“Alleluia, alleluia! I am the good shepherd, says the Lord; I know my own sheep and my own know me. Alleluia!” (Gospel Acclamation for this Sunday). This Sunday, Jesus calls Himself the Good Shepherd that will lead the flocks of Israel as was previously prophesied in Ezekiel 34:11-14. At last, God Himself has become man so that He can lead us, the sheep of His flock, back to Himself.
“Anyone who enters through me will be safe: he will go freely in and out and be sure of finding pasture,” says Jesus in our Gospel. Jesus ensures us of finding heaven, our true pasture, if we follow Him. This echoes what He will later say in the Gospel of John: “I am the way, and the truth, and the life; no one comes to the Father, but by me” (14:6); hence, He is the “gate,” as He also says in our Gospel (also translated as “door”).
But what does it mean to follow Jesus? He’s no longer in human body form on earth for us to physically follow and if we follow Him in the Eucharist, we won’t go very far since most of the year He is stationary in the tabernacle. To “follow,” in this sense, means to be like Jesus. To take on ourselves His entire life. St Peter illuminates this idea in our Epistle Reading this Sunday (Second Reading): “The merit, in the sight of God, is in bearing punishment patiently when you are punished after doing your duty. This, in fact, is what you were called to do, because Christ suffered for you and left an example for you to follow the way he took” (emphasis added). In short, we will suffer unjustly many times for being a Christian, but just like Christ, we must bear it patiently for the glory of the Father.
As St Theresa of Calcutta was famed for saying so often, there is no joy without suffering. To follow Jesus is to suffer a lot. But it is a suffering that by God’s grace we can always handle (God’s grace will never take you where God’s grace cannot keep you). It is a suffering that brings forth the fruits of joy and love. Have a quick look at 1 Corinthians 10:13 too; it’s a good one to be aware of in times of difficulty.
In this way, in following Christ Jesus by identifying oneself with Him, we live up to our calling as “sons in the Son,” our calling to be “Christ Himself” (ipse Christus). We need to live the life of Jesus, suffering when we don’t deserve it, being ready to help all people (most especially and most readily those whom God has entrusted to our care), in being completely concerned with what our Father has asked us to do (cf. Luke 2:49), in preaching the Kingdom of God with deeds and words. We need to be willing to step on our own wills so that we can totally be united to the Son in saying, “My Father,… not as I will, but as you will,” (Matthew 26:39) and moments later again, “My Father,…your will be done,” (Matthew 26:42). May this reversal of the disobedience of Adam and Eve always be our prayer in Christ Jesus: Thy will be done, on earth as it is in heaven.
This Sunday’s Responsorial Psalm is one favoured and enjoyed by many — Psalm 23. However, in the light of what we now know, its meaning is illuminated. “The Lord is my shepherd, there is nothing I shall want,” (emphasis added). See how the renunciation of our own wills is not a punishment, but a consequence of an intense love of the Father. If we love Him with our entire lives, what we want matters no more. Only what He wants is what concerns us. Therefore, “there is nothing I shall want,” (emphasis added).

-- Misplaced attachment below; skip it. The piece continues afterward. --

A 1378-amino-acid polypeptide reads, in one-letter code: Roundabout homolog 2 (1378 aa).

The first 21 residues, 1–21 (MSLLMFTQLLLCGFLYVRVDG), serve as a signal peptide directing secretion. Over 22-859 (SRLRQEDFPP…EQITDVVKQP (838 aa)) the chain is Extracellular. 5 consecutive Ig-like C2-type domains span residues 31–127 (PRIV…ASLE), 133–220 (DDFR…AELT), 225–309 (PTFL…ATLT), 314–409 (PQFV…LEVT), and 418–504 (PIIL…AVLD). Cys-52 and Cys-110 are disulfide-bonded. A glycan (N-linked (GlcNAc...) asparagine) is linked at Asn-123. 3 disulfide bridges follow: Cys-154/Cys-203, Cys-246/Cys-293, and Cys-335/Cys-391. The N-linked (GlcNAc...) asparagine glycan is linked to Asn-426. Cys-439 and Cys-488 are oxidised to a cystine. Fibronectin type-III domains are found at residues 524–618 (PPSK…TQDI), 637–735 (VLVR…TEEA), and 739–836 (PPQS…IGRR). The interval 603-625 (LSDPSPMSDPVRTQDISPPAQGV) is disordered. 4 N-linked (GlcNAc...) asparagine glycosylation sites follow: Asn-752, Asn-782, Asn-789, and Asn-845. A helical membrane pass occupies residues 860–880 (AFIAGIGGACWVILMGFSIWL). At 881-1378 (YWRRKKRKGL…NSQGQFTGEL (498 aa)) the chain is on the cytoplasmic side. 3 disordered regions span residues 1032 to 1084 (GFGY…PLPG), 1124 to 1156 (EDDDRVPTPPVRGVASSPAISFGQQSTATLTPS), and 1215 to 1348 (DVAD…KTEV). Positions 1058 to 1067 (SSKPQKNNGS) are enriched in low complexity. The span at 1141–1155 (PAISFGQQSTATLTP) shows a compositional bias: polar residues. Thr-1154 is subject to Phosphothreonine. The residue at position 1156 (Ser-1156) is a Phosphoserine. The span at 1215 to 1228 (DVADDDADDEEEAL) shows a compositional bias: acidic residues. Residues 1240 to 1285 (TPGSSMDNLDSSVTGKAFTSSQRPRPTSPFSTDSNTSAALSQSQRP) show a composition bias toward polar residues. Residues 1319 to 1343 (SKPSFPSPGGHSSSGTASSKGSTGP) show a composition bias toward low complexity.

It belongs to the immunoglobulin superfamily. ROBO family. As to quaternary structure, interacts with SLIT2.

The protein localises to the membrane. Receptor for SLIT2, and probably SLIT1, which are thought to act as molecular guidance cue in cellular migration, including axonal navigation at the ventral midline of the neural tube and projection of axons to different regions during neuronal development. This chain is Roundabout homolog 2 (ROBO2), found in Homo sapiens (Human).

“Fresh and green are the pastures where He gives me repose. Near restful waters He leads me, to revive my drooping spirit.” This “drooping spirit” tells us that this path is sometimes difficult and it’s not always a downhill stroll, but rather an uphill battle. But the Lord is always there to redeem our fallen nature, especially in the Sacrament of Confession.
“If I should walk in the valley of darkness no evil would I fear. You are there with your crook and your staff.” The Collect (the Priest’s prayer before the Liturgy of the Word begins) for this Sunday’s Mass, illuminates what this passage means. It says, “…so that the humble flock may reach where the brave shepherd has gone before.” This shows us that the “valley of darkness” mentioned in our Psalm is death. If I should die, I would fear no evil, You are there! Death has been destroyed (cf. 1 Corinthians 15:55) and so now, death leads to life. Therefore, the Church prays in the Collect that we might get there! This line in the Psalm takes on a whole new meaning now.
This all sounds well and good, but we might respond in the same way that those who were listening to St Peter’s first ever sermon in our First Reading did, “What must we do, brothers [speaking to the Apostles]?”
“‘You must repent,’ Peter answered ‘and every one of you must be baptised in the name of Jesus Christ for the forgiveness of your sins, and you will receive the gift of the Holy Spirit…”
Through Baptism, we have entered into Christ Jesus (cf. Romans 6:3) and the Holy Spirit washes away our original sin (and any other sins too). In Confirmation, we receive the Holy Spirit in His fullness and our Baptismal initiation into the Body of Christ is complete (in biblical times, these two Sacraments were given together and so that’s why St Peter mentions them together).
Now we seek to follow Jesus in the way we have seen here: By acting in the same ways He did. And we are strengthened, our drooping spirits are revived so to speak, this Sunday, and every day for those who want it, with the food that is given us for the journey: The Holy Eucharist; the very Body and Blood of Jesus. It is our covenant meal that strengthens our union with Jesus and the Blessed Trinity (cf. Catechism of the Catholic Church, 1391).
See you next week on Seeking the Word!
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